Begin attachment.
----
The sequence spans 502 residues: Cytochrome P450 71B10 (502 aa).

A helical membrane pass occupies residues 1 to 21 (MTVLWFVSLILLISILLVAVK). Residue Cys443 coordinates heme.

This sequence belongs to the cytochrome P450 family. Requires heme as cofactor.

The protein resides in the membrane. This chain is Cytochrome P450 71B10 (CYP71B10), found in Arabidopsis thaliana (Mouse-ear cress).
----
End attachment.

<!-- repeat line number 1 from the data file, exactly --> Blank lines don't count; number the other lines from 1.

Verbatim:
The sequence spans 502 residues: Cytochrome P450 71B10 (502 aa).